By Nicole Phillips, Esq., IJDH Staff Attorney
The real disaster in Haiti is happening right now, as hundreds of thousands of Haitians continue to live without food, water or safe shelter.
The people in displacement camps we spoke with thought that the Haitian Government was blocking food aid in order to starve them to death. A leader in a camp a block from the crushed National Palace said that people in his community are lucky if they eat one meal a week, which is usually on Sundays. Eating was the biggest concern for many people we spoke with.
Safety was the biggest concern for most of the women, as violent rapes are on the rise. The victims are of all ages and often gang raped. The youngest rape victim we interviewed was 5 years old. Her mother had been raped in 2004 when mass violence erupted after Aristide was deposed by the international community. This little girl before us had been the product of that rape. Her grandmother had also been raped during that time.
Housing is also at the forefront of people’s concerns. When it rains hard, which has been every night since I arrived on Thursday, people have to stand as the water floods their tents and turns their beds into mud.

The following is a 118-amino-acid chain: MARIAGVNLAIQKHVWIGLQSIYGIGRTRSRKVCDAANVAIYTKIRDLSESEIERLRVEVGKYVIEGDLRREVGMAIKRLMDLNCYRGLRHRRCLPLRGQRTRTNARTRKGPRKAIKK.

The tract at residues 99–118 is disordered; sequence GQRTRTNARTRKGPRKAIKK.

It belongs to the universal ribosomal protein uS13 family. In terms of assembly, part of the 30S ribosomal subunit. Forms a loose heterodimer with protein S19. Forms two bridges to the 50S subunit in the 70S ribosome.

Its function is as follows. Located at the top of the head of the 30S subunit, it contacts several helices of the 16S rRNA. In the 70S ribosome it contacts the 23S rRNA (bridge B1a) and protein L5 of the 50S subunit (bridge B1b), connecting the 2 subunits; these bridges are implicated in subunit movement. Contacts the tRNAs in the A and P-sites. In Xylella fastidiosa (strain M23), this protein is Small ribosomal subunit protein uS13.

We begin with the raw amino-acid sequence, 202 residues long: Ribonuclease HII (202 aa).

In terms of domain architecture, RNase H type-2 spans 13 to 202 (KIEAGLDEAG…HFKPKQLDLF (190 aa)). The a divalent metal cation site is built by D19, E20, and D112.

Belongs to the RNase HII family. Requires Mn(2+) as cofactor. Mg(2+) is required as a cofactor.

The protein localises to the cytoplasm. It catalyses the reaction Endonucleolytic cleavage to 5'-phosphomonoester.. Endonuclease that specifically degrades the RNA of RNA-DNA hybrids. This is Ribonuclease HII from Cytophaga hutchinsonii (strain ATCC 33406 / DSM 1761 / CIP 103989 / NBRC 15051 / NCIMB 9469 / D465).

My colleague down here with me, Kathy Bergin from the disaster law organization You.Me.We., said that it feels like we are watching people slowly die. We read the UN Guiding Principles on Internal Displacement and the corresponding human rights laws. We strategized on holding the international community and Haitian Government accountable to national and international human rights standards as they spend the $11 billion of promised funds, so that poor people don’t starve to death in the camps. But right now we are overwhelmed by injustice and the lack of legal remedies to address this human rights disaster.
To support our work, consider making a tax-deductible donation here.